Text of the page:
Monday, May 24, 2010
The Last Christian
The Last Christian by David Gregory is set in the year 2088 where computer technology encompasses just about every aspect of life and God is a thing of the past.
Missionary daughter Abigail Caldwell emerges from the jungle for the first time in her thirty-four years, the sole survivor of a mysterious disease that killed her village. Abby goes to America, only to discover a nation where Christianity has completely died out. A curious message from her grandfather assigns her a surprising mission: re-introduce the Christian faith in America, no matter how insurmountable the odds.
But a larger threat looms. The world's leading artificial intelligence industrialist has perfected a technique for downloading the human brain into a silicon form. Brain transplants have begun, and with them comes the potential of eliminating physical death altogether—but at what expense?
As Abby navigates a society grown more addicted to stimulating the body than nurturing the soul, she and Creighton Daniels, a historian troubled by his father's unexpected death, become unwitting targets of powerful men who will stop at nothing to further their nefarious goals. Hanging in the balance—the spiritual future of all humanity.
I must admit that I had a hard time when I first started reading this book. I am so not a tech savvy person. Set in the future there are so many "new" terms that it takes a while to understand what each thing is and how it works (the Grid, "tapping" people, VR - virtual reality, nanites, etc.). And I will also admit that I may have put it down were it not for the fact that I needed to write a review about it. And I'm so glad I did. The book is well worth slowing down a bit and trying to understand how it all works together. Mr. Gregory did an incredible job in creating a future using our current technology as a jumping off point.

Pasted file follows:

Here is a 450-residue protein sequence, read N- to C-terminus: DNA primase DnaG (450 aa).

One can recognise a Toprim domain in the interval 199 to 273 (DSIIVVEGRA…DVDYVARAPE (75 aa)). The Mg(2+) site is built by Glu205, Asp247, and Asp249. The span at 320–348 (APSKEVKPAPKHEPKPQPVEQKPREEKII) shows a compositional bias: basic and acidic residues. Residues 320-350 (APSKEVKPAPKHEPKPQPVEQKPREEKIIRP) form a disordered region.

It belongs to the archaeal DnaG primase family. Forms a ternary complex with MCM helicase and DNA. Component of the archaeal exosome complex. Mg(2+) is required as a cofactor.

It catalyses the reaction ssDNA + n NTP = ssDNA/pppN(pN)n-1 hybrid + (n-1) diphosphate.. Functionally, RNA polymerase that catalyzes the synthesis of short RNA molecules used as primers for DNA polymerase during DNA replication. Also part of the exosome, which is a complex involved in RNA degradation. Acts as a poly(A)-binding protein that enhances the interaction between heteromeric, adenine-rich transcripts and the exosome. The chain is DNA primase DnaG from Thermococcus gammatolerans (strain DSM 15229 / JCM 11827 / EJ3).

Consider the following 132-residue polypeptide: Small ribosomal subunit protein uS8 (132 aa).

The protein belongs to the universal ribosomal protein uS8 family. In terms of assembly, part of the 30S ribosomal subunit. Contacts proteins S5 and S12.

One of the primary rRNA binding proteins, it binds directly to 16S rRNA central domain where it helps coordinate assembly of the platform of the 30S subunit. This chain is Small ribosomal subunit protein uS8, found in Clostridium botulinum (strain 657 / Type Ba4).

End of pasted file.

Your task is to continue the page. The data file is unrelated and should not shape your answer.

With great detail and planning he set forth a world where artificial intelligence is striven for. At the heart of the store is a silicon brain that will replace the biological brain and therefore provide eternal life. But at what cost? There must be a cost otherwise one of the creators of the process would not have suddenly reversed his stance on the procedure and tried to stop forward progress.
And what of Abby? How can one person possibly re-introduce Christianity to a society that finds the notion archaic? How can she even get people to listen to her? And in the process how can she not question her faith as she tries to answer the questions unbelievers ask of her?
I highly recommend this book. Very thought provoking and informative.
For more information about the book or to purchase a copy please click here.
This book was graciously provided for review by WaterBrook/Multnomah.